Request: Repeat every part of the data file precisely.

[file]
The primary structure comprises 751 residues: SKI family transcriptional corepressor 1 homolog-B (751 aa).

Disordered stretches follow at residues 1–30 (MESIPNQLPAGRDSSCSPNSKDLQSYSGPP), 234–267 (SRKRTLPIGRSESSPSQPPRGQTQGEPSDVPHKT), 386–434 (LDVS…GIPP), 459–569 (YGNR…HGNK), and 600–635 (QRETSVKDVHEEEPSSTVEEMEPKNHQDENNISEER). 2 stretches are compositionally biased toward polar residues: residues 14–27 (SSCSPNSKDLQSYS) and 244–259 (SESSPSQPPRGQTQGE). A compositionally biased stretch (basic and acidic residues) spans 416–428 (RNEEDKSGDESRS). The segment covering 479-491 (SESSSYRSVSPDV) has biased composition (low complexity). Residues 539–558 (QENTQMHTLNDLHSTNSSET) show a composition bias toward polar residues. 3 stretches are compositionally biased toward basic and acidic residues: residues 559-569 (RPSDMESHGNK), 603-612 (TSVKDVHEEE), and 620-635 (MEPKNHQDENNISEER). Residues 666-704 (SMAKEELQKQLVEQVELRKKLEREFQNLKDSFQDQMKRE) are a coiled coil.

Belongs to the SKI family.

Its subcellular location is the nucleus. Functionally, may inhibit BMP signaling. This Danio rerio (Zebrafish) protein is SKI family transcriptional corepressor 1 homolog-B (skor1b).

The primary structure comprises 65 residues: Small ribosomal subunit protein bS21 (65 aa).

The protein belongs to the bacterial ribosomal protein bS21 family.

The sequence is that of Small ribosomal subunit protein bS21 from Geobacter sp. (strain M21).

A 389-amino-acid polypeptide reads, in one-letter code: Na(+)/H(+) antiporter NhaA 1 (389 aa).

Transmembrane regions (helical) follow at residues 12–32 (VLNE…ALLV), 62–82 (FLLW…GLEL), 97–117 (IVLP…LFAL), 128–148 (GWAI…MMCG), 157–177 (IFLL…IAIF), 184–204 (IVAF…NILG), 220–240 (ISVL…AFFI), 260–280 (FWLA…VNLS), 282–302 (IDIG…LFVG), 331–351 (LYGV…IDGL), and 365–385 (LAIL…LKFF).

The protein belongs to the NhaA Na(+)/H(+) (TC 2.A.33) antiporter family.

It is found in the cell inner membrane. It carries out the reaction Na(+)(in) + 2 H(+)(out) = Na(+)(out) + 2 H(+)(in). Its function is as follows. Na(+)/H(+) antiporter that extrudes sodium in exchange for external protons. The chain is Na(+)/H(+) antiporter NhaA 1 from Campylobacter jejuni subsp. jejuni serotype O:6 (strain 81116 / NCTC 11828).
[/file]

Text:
The primary structure comprises 751 residues: SKI family transcriptional corepressor 1 homolog-B (751 aa).

Disordered stretches follow at residues 1–30 (MESIPNQLPAGRDSSCSPNSKDLQSYSGPP), 234–267 (SRKRTLPIGRSESSPSQPPRGQTQGEPSDVPHKT), 386–434 (LDVS…GIPP), 459–569 (YGNR…HGNK), and 600–635 (QRETSVKDVHEEEPSSTVEEMEPKNHQDENNISEER). 2 stretches are compositionally biased toward polar residues: residues 14–27 (SSCSPNSKDLQSYS) and 244–259 (SESSPSQPPRGQTQGE). A compositionally biased stretch (basic and acidic residues) spans 416–428 (RNEEDKSGDESRS). The segment covering 479-491 (SESSSYRSVSPDV) has biased composition (low complexity). Residues 539–558 (QENTQMHTLNDLHSTNSSET) show a composition bias toward polar residues. 3 stretches are compositionally biased toward basic and acidic residues: residues 559-569 (RPSDMESHGNK), 603-612 (TSVKDVHEEE), and 620-635 (MEPKNHQDENNISEER). Residues 666-704 (SMAKEELQKQLVEQVELRKKLEREFQNLKDSFQDQMKRE) are a coiled coil.

Belongs to the SKI family.

Its subcellular location is the nucleus. Functionally, may inhibit BMP signaling. This Danio rerio (Zebrafish) protein is SKI family transcriptional corepressor 1 homolog-B (skor1b).

The primary structure comprises 65 residues: Small ribosomal subunit protein bS21 (65 aa).

The protein belongs to the bacterial ribosomal protein bS21 family.

The sequence is that of Small ribosomal subunit protein bS21 from Geobacter sp. (strain M21).

A 389-amino-acid polypeptide reads, in one-letter code: Na(+)/H(+) antiporter NhaA 1 (389 aa).

Transmembrane regions (helical) follow at residues 12–32 (VLNE…ALLV), 62–82 (FLLW…GLEL), 97–117 (IVLP…LFAL), 128–148 (GWAI…MMCG), 157–177 (IFLL…IAIF), 184–204 (IVAF…NILG), 220–240 (ISVL…AFFI), 260–280 (FWLA…VNLS), 282–302 (IDIG…LFVG), 331–351 (LYGV…IDGL), and 365–385 (LAIL…LKFF).

The protein belongs to the NhaA Na(+)/H(+) (TC 2.A.33) antiporter family.

It is found in the cell inner membrane. It carries out the reaction Na(+)(in) + 2 H(+)(out) = Na(+)(out) + 2 H(+)(in). Its function is as follows. Na(+)/H(+) antiporter that extrudes sodium in exchange for external protons. The chain is Na(+)/H(+) antiporter NhaA 1 from Campylobacter jejuni subsp. jejuni serotype O:6 (strain 81116 / NCTC 11828).